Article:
Responses by Ariel Rudolph, UX/project lead, Tom Tian, design and Matt Soria, development, Firebelly Design
Background: Sustain Chicago is a one-stop shop for all things sustainability. By sharing resources, best practices and local profiles, it aims to help Chicagoans understand the impact of climate change, while encouraging them to adopt green habits.
Highlights: The site strikes a healthy balance between urgency and inspiration to underscore the need for immediate action without overwhelming users. Given the amount of content, we made strategic design and UX choices: bold typography and chromatic hierarchy; clear, consistent interface and interaction patterns; and multiple, objective-oriented user pathways—all of which help distinguish it from many public sector websites, while retaining the authority and accessibility of a well-run public service.
Challenges: The Focus Areas module on the homepage presented a new (and ultimately fun) frontend challenge—users can scroll through focus areas and pull up details about featured projects in a modal right from the interface.
Favorite details: The site’s range of hovers and focus states. We selected highlight colors and transformations that not only worked well with a complex palette, but also prioritized accessibility for users with visual impairments—thanks to the team behind the Stark plugin for Sketch, which enabled us to test colorways for contrast and usability.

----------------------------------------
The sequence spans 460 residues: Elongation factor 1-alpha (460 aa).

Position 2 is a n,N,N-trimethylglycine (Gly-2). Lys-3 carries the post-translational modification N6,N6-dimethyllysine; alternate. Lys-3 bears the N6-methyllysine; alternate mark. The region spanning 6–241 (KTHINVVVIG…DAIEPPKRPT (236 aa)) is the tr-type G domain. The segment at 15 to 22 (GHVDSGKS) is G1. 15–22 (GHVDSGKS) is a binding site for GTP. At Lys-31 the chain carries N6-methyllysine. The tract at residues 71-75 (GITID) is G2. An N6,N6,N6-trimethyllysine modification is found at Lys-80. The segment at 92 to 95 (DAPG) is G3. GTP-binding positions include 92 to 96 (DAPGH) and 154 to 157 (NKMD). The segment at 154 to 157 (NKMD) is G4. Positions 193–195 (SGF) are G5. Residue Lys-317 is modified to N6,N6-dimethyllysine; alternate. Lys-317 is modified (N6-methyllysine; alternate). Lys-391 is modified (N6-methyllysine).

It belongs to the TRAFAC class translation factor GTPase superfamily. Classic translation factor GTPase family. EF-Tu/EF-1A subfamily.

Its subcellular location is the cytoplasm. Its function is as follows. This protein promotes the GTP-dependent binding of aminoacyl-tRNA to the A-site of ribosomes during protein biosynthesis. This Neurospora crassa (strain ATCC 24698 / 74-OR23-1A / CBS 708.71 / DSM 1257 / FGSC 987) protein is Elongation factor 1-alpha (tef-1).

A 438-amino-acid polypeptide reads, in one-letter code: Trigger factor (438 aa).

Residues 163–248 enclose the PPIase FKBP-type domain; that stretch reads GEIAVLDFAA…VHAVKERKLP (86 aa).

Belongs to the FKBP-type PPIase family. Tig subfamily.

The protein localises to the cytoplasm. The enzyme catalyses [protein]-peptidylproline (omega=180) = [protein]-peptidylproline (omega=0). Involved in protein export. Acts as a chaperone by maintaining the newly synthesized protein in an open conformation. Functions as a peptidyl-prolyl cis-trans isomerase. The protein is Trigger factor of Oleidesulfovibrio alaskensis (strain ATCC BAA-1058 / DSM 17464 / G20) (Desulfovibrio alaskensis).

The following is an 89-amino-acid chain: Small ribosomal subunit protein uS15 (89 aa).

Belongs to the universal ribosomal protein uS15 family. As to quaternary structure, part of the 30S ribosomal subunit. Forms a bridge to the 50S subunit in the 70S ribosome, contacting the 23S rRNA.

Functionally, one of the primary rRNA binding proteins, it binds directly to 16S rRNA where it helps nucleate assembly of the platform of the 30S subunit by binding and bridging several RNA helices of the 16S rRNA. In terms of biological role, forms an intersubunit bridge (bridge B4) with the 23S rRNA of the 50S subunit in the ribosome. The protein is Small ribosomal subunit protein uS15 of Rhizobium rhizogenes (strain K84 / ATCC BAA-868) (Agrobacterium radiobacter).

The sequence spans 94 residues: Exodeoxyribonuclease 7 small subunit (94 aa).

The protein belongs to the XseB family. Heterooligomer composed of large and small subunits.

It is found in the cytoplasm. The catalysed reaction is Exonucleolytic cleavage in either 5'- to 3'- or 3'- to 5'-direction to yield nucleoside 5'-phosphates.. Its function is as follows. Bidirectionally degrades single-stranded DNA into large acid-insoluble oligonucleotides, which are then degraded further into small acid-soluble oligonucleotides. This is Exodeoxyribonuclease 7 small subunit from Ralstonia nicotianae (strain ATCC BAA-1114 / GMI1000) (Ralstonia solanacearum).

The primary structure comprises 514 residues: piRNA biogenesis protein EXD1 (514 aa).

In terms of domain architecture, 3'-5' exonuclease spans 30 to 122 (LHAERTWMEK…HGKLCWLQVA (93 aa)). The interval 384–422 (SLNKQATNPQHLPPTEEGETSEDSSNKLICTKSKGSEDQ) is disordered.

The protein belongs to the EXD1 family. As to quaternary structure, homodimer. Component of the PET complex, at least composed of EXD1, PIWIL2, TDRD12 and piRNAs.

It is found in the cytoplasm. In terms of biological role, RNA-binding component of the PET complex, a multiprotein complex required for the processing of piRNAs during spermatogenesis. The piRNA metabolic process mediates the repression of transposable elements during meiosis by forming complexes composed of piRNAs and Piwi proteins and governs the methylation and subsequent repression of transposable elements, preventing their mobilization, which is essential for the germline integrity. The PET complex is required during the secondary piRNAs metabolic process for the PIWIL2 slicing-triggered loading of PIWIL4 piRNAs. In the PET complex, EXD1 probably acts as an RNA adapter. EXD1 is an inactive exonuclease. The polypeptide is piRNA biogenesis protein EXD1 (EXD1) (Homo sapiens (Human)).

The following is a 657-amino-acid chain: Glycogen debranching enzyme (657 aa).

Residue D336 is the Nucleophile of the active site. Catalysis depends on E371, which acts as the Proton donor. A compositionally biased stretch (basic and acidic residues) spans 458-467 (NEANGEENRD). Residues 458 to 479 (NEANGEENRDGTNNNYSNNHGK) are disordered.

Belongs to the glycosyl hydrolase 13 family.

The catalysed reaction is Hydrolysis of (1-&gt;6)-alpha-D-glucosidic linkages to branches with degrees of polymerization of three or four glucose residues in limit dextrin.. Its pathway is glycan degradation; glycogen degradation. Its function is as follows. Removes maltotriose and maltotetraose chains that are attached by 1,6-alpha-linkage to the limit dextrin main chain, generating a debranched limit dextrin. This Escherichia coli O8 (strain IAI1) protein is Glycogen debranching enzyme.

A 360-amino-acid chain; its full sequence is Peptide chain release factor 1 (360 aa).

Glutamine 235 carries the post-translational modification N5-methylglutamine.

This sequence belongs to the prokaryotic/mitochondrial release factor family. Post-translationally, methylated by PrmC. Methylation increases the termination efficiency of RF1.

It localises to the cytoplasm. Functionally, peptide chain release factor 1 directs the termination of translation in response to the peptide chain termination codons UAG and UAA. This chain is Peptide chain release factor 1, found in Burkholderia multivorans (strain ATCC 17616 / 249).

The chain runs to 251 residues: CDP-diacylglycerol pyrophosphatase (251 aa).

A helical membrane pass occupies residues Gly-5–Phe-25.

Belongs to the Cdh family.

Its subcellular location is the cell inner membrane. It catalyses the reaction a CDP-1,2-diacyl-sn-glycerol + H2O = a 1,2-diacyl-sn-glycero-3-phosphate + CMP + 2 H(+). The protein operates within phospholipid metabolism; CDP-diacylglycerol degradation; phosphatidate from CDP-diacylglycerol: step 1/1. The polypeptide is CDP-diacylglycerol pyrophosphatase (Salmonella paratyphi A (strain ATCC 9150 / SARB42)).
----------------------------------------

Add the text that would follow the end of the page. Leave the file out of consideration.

Behind the scenes, our developer took a modular approach to the site’s code, so components can easily be added to any page and work precisely as intended. Finally, many of the labels used were refined through user testing, conducted by the CUTGroup, which closed the gap between our assumptions about how average users might navigate the site and reality. Their feedback was essential to creating a positive user experience.
Anything new: We continued to refine our internal workflow with Sketch and InVision, especially when the project required more extensive prototyping and testing. We also explored a newer feature of Craft, which enables backend users to choose a focal point when adding an image. Last but not least, we learned about key style adjustments for languages like Chinese and Arabic, adjusting line heights for legibility and reversing page layouts for right-to-left reading.
Alternative approach: More hands-on discovery, earlier user testing and more robust planning. Creating a detailed road map that includes strategic points for user testing and feedback helps align folks around clear expectations and shared priorities. Had we teased out more detail about the city’s previous sustainability-related projects and conducted tree testing earlier, we may have saved ourselves enough time to tackle “nice to have” features like interactive data visualizations and a more robust, dynamic compendium of neighborhood projects.